Minstrel Banjo

For enthusiasts of early banjo

 Just wanted to mention to all that I just received one of Terry's tambo's today. Fine workmanship and worth every penny. Big sound indeed. Not ashamed to give the Bell boys a plug.Well done!

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Thanks a lot, Gil.

Gil which size did you get?   Is it red painted?

Would love to watch you play it!   I brought my small tambo to Harry Smith this year and it caused some 'raised eyebrows' for sure... but then I always get a kick out of doing that.   ;D

 It's a kit. 13 inch rim 28in. scale. So i should be able to rattle the street lights. Kaboom! I could paint it or stain it or coat it with anything i choose.Thats the fun part with the kit.

Gil, are you talking about a banjo kit or a tambourine?

I know you are getting the Bell Boucher kit any day now.  Exciting!  Did you get a tambourine from Terry too?

yep,got a tambo from him months back.it sounds wonderful.it's not red though

I'd like to go public and say that Gil is one of the few and the brave. Well ,  I'm exagerating by an inch. Gil is getting a Boucher with a 28" scale, only half an inch longer than mine, and many historical banjos. Let me say this - something magical happens with Nylguts at 28 inches. If I ever get the time, I'm going to make myself a 29'er. A very famous music store we all know USED TO advertise that Nylguts were for banjos with a scale length of 29 to 33. This is why I always recommend at LEAST a 27 inch scale length (which I think Converse recommended). I get a lot of questions about the scale length. Short lengths = floppy strings, Longer lengths = tighter, louder strings.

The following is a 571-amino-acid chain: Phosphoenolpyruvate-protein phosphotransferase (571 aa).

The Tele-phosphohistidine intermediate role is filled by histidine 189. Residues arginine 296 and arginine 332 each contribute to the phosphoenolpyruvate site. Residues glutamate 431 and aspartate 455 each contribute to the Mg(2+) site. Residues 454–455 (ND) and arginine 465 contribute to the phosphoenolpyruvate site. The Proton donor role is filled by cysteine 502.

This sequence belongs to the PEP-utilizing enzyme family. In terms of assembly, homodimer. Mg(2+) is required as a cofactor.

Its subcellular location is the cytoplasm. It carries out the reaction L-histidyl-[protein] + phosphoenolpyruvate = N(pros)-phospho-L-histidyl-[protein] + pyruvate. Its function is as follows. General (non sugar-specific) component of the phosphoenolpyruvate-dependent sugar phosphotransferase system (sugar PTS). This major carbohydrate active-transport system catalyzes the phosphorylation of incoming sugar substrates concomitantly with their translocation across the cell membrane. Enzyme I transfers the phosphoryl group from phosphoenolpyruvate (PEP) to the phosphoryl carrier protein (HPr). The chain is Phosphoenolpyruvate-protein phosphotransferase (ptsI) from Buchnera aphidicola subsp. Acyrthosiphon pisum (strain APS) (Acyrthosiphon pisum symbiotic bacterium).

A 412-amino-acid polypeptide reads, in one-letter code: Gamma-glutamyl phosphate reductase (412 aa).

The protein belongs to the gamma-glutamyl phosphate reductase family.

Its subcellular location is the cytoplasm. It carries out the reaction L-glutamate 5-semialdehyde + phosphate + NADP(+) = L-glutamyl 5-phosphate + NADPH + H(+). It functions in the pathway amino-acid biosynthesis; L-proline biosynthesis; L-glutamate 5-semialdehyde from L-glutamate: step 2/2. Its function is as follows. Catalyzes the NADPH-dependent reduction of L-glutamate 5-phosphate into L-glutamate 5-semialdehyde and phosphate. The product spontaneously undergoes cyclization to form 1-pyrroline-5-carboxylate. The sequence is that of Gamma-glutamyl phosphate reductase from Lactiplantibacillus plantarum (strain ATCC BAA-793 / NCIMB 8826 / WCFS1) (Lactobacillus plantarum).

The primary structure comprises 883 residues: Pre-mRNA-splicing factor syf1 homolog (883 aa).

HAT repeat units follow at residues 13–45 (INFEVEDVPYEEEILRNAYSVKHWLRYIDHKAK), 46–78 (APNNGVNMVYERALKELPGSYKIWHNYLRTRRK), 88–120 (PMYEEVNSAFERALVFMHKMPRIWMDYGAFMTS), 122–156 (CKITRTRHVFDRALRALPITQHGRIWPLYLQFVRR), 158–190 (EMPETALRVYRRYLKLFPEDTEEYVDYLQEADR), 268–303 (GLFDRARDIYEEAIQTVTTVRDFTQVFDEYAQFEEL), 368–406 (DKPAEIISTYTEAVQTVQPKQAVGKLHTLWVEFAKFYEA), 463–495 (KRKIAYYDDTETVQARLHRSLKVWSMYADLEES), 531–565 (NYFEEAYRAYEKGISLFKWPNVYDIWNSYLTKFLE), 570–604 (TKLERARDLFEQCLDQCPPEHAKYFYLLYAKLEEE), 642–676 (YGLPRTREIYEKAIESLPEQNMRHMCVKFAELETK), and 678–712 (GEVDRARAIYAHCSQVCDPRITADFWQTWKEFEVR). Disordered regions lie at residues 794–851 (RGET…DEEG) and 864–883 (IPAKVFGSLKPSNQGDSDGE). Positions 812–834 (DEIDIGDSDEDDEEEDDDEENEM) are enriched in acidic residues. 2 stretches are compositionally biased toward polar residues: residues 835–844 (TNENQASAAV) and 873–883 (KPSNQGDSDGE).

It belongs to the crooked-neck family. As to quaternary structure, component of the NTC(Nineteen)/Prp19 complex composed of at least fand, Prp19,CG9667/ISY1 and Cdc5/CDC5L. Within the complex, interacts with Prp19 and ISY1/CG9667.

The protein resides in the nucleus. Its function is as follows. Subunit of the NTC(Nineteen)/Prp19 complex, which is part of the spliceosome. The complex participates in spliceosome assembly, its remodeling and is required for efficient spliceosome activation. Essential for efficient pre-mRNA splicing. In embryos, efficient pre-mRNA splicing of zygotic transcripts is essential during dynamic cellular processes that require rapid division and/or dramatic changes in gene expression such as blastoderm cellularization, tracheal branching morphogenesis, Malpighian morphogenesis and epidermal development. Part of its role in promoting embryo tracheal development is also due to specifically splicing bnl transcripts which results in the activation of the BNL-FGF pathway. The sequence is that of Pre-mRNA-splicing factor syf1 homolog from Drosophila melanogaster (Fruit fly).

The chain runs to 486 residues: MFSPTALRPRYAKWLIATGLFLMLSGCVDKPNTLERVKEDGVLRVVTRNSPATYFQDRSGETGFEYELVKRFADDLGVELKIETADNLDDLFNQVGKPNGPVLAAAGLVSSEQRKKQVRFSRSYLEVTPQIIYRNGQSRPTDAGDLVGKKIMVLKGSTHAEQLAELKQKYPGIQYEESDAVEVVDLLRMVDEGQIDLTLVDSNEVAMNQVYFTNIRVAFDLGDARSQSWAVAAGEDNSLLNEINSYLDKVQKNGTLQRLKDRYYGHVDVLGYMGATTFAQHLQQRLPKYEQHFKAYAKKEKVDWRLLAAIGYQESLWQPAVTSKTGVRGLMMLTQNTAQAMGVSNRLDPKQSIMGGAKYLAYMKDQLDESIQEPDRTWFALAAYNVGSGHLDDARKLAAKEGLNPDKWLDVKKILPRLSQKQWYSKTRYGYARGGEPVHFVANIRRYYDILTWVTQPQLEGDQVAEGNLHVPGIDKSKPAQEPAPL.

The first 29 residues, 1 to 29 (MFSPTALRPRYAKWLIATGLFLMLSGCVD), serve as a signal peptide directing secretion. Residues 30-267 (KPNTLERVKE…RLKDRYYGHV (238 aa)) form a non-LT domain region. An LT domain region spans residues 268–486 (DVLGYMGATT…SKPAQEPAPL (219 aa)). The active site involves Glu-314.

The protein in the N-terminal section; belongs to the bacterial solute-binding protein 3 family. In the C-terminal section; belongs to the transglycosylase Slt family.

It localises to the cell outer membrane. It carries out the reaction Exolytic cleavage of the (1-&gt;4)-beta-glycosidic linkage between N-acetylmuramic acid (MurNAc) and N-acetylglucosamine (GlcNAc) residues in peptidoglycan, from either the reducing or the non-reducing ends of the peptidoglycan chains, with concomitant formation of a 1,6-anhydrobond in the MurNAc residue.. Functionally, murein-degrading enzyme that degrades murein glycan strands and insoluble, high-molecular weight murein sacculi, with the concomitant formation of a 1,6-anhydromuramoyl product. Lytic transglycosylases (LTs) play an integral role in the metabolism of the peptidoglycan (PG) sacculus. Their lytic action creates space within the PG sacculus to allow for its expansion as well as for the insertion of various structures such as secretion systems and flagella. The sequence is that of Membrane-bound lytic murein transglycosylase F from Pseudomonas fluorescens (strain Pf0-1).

I'm liking the 27 1/2" on mine, but think I'd go for 28" for the next one (and gut strings).  I believe you're right, Terry, about Converse showing the scale length as 28".  I have nothing to compare mine to as it's the only Minstrel banjo I've ever played.  Makes sense what many have observed.  Oh if only you could go into any ol music store and play different Minstrel banjos (sigh).  Guess that's what AEBG is for!  Next year!

Terry, I have been known to take a risk or two. As for the scale length,it was you,Terry, that had posted one of the best and simplest explanations on scale length I have ever read on your web site. You explained to me why you took it off but in all honesty you should repost it again. Tweak it he or there but it is so helpful to builders and players alike.N

ow i'm really getting itchy for that big boomer!

Ya, I should put that back online. I think I'll retype it as a table or something. That way, whatever string type or scale length or tuning, it would be easy to read. Your boomer feels great!! Sorry for teasin' ya.

Not trying to push you  on that but information like that is very important. You dog you,stop teasin!!

HI Terry, Gil, Matthew, Strumelia,

For what it's worth, I've set the bridge my Bell Boucher (12 5/8" head, gut strings) to a scale length of 29".  The further from the middle of the head I went with the bridge the better it sounded -- up to a point.  Mine seems happiest at 28 1/2" to 29".  The Lonnnng scale length also allows me to tune down another whole tone from "normal" to play in C & F -- which makes my voice happier on some songs when I'm singing -- and still have good string tension.  And, if necessary, for other songs, I can move the bridge toward the neck to about the 27" or 27 1/2" pencil mark then tune up from "normal" without putting too much extra strain on the strings and still have a decent.sounding banjo. 

However, at 29" I had to make a slightly taller bridge to keep the action as high as I like it -- a strictly personal taste.

So Dan,  with your bridge back near 29,  how is the index finger to pinkie stretch on "Rural Walkaround" or "Bee Gum Reel?" The sound at 28" is powerful and full, but my favorite thing is the VERY natural feel of the G chord. Do you agree on that, Dan?

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